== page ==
folks are bound by ANY principle. If you find a single principle taught
in a university setting that hasn't been waived in a corporate
environment at one time or another, I sure would love to know what that
is.

We are artists. End of discussion...


From: sc-l-boun...@securecoding.org [sc-l-boun...@securecoding.org] On
Behalf Of Jim Manico [...@manico.net]
Sent: Tuesday, August 25, 2009 11:17 PM
To: Benjamin Tomhave
Cc: sc-l@securecoding.org
Subject: Re: [SC-L] Where Does Secure Coding Belong In the Curriculum?

 I again come back to James McGovern's suggestion, which is treating
coding as an art rather than a science

Keep your Picasso out of my coding shop, world of discrete mathematics
and predicate logic! I don't care how cheap his hourly is. :)

I'd prefer to think of coders as craftsman; we certainly are not
artists, scientists or engineers. ;) And craftsman are bound by the laws
of mathematics and the sponsors who pay us, artists have no bounds.

- Jim


___
Secure Coding mailing list (SC-L) SC-L@securecoding.org List
information, subscriptions, etc - http://krvw.com/mailman/listinfo/sc-l
List charter available at - http://www.securecoding.org/list/charter.php
SC-L is hosted and moderated by KRvW Associates, LLC
(http://www.KRvW.com) as a free, non-commercial service to the software
security community.
___

This communication, including attachments, is for the exclusive use of 
addressee and may contain proprietary, confidential and/or privileged 
information.  If you are not the intended recipient, any use, copying, 
disclosure, dissemination or distribution is strictly prohibited.  If you are 
not the intended recipient, please notify the sender immediately by return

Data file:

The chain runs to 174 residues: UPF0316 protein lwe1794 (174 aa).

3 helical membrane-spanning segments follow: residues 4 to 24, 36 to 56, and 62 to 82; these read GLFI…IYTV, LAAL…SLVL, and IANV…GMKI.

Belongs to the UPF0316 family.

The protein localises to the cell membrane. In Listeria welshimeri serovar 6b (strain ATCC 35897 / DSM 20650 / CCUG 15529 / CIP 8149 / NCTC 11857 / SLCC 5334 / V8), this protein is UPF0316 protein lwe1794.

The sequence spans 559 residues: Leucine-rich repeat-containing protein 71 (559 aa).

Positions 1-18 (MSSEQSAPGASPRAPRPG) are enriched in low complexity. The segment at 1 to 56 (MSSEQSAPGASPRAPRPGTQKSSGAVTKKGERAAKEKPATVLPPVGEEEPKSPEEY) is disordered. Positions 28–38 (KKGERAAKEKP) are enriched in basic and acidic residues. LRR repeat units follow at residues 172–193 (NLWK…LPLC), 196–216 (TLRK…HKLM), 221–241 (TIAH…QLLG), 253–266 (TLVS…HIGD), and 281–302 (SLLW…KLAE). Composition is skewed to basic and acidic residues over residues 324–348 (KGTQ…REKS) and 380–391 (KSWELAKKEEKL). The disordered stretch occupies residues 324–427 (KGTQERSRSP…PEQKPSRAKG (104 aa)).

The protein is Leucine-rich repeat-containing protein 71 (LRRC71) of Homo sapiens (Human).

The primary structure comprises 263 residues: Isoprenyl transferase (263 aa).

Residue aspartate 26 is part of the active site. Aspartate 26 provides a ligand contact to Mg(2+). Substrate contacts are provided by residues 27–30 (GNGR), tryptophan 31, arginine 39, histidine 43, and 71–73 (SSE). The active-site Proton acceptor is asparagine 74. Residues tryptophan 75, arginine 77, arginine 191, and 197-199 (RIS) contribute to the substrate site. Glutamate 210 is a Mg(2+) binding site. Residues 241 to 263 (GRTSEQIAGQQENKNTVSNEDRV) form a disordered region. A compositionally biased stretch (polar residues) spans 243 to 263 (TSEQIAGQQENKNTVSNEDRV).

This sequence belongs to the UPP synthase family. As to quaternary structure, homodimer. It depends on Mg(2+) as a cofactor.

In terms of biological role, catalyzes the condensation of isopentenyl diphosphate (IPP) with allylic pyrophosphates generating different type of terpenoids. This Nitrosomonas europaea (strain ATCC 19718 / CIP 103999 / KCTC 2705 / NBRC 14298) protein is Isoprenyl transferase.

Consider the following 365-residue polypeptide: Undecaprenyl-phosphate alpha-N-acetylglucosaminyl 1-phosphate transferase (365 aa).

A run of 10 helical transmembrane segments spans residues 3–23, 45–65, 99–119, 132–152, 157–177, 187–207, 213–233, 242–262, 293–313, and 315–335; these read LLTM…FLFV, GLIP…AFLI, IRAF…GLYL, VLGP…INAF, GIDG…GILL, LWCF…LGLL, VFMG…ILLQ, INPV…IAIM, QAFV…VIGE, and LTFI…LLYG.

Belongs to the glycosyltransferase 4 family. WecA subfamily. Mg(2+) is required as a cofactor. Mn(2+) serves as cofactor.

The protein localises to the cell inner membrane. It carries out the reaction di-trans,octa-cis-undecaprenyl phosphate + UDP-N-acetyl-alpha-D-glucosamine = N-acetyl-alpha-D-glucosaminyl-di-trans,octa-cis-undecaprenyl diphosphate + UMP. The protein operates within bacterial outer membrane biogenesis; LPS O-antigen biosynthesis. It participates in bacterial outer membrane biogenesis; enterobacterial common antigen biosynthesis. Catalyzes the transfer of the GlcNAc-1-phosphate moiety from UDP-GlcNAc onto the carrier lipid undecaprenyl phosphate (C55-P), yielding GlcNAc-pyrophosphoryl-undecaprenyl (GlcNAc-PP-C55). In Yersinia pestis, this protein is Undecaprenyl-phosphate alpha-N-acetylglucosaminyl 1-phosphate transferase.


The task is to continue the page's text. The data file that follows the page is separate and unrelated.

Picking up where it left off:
e-mail, delete this communication and destroy all copies.



___
Secure Coding mailing list (SC-L) SC-L@securecoding.org
List information, subscriptions, etc - http://krvw.com/mailman/listinfo/sc-l
List charter available at - http://www.securecoding.org/list/charter.php
SC-L is hosted and moderated by KRvW Associates, LLC (http://www.KRvW.com)
as a free, non-commercial service to the software security community.
___


Re: [SC-L] Where Does Secure Coding Belong In the Curriculum?

2009-08-26 Thread Andy Murren
Personally I think secure coding should be included in the entire
curriculum irrespective of the level. People learn habits early on
that they tend to carry for as long as they are programmers. How many
programmers that learned the KR style of indentation for example
continue to use it as their default style even when they have learned
new languages.

Having just done a quick survey of the programming books on my shelves
I don't find security or secure coding covered much if at all. I doubt
that is because some business guy came down to the author and told him
to excise security from the book. If basic security and secure coding